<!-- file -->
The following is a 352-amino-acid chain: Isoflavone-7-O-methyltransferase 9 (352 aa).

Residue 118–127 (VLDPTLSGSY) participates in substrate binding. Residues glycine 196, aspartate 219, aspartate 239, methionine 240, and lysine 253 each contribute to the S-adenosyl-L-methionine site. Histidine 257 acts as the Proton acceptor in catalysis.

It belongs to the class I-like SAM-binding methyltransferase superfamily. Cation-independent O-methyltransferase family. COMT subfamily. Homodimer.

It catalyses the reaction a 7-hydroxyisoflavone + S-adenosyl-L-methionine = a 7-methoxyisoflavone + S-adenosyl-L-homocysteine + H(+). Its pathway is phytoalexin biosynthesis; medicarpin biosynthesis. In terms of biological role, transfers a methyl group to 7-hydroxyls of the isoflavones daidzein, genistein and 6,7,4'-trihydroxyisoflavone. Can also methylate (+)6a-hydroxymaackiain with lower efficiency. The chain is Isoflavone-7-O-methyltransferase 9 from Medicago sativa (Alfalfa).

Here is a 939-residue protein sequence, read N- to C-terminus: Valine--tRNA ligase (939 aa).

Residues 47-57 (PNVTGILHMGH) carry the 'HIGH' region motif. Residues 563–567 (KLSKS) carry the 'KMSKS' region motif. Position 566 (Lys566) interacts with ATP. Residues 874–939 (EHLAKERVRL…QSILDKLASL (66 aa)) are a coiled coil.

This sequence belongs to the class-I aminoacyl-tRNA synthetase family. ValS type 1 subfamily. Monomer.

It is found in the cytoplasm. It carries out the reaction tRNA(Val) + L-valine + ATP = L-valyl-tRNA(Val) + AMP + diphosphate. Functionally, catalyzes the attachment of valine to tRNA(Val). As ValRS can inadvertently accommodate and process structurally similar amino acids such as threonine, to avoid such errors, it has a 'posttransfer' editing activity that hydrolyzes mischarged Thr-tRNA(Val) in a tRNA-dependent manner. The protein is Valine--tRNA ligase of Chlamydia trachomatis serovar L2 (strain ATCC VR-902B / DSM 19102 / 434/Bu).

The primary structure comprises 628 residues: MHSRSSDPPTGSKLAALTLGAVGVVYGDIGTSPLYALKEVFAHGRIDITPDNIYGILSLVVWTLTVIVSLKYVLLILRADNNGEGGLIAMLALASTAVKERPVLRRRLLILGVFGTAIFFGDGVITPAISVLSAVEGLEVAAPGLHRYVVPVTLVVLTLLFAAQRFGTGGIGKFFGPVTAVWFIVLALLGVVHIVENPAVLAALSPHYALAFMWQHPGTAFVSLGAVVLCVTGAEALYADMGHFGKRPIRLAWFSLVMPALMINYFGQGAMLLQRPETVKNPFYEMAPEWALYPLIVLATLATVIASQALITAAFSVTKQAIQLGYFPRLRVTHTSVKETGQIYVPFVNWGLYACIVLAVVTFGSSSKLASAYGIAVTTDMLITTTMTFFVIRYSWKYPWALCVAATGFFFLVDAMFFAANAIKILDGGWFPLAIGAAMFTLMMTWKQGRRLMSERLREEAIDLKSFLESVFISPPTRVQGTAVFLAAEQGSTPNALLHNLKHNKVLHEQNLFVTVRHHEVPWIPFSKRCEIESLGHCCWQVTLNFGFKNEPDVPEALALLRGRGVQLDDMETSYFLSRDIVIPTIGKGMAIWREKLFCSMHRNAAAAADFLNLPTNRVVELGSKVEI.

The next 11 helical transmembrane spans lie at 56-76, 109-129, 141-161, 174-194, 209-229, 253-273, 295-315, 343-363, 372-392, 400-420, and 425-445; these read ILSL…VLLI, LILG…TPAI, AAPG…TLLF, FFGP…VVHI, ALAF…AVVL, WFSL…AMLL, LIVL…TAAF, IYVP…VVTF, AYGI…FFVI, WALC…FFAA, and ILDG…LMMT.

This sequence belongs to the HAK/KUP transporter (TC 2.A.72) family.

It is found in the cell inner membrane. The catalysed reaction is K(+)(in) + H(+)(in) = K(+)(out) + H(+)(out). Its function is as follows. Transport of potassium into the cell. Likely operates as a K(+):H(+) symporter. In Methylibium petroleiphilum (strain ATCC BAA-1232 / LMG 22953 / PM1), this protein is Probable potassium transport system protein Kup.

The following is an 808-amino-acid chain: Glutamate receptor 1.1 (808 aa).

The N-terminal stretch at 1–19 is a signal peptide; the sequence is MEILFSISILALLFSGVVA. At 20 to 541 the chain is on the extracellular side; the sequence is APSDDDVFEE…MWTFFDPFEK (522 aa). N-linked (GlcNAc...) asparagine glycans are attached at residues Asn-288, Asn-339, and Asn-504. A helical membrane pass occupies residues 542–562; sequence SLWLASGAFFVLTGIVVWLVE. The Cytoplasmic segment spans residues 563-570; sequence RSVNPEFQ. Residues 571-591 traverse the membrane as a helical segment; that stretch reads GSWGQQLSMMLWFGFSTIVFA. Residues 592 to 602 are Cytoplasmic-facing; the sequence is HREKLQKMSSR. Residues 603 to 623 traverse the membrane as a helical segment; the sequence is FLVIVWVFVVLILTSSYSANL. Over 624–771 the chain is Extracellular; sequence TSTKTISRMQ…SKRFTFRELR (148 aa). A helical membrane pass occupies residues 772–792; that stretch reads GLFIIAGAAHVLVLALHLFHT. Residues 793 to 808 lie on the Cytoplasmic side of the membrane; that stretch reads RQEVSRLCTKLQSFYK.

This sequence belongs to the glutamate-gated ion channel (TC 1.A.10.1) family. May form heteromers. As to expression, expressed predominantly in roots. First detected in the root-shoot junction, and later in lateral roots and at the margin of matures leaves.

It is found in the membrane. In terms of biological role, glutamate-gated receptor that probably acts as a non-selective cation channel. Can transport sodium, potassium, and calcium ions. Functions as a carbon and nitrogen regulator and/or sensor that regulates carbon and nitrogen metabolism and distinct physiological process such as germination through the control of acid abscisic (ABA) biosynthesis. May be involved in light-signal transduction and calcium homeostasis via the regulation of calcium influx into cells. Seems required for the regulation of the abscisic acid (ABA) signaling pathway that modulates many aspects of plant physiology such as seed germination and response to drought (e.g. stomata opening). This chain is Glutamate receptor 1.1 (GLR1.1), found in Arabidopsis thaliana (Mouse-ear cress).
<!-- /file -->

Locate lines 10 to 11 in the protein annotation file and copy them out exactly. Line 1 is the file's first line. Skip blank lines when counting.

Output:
The next 11 helical transmembrane spans lie at 56-76, 109-129, 141-161, 174-194, 209-229, 253-273, 295-315, 343-363, 372-392, 400-420, and 425-445; these read ILSL…VLLI, LILG…TPAI, AAPG…TLLF, FFGP…VVHI, ALAF…AVVL, WFSL…AMLL, LIVL…TAAF, IYVP…VVTF, AYGI…FFVI, WALC…FFAA, and ILDG…LMMT.

This sequence belongs to the HAK/KUP transporter (TC 2.A.72) family.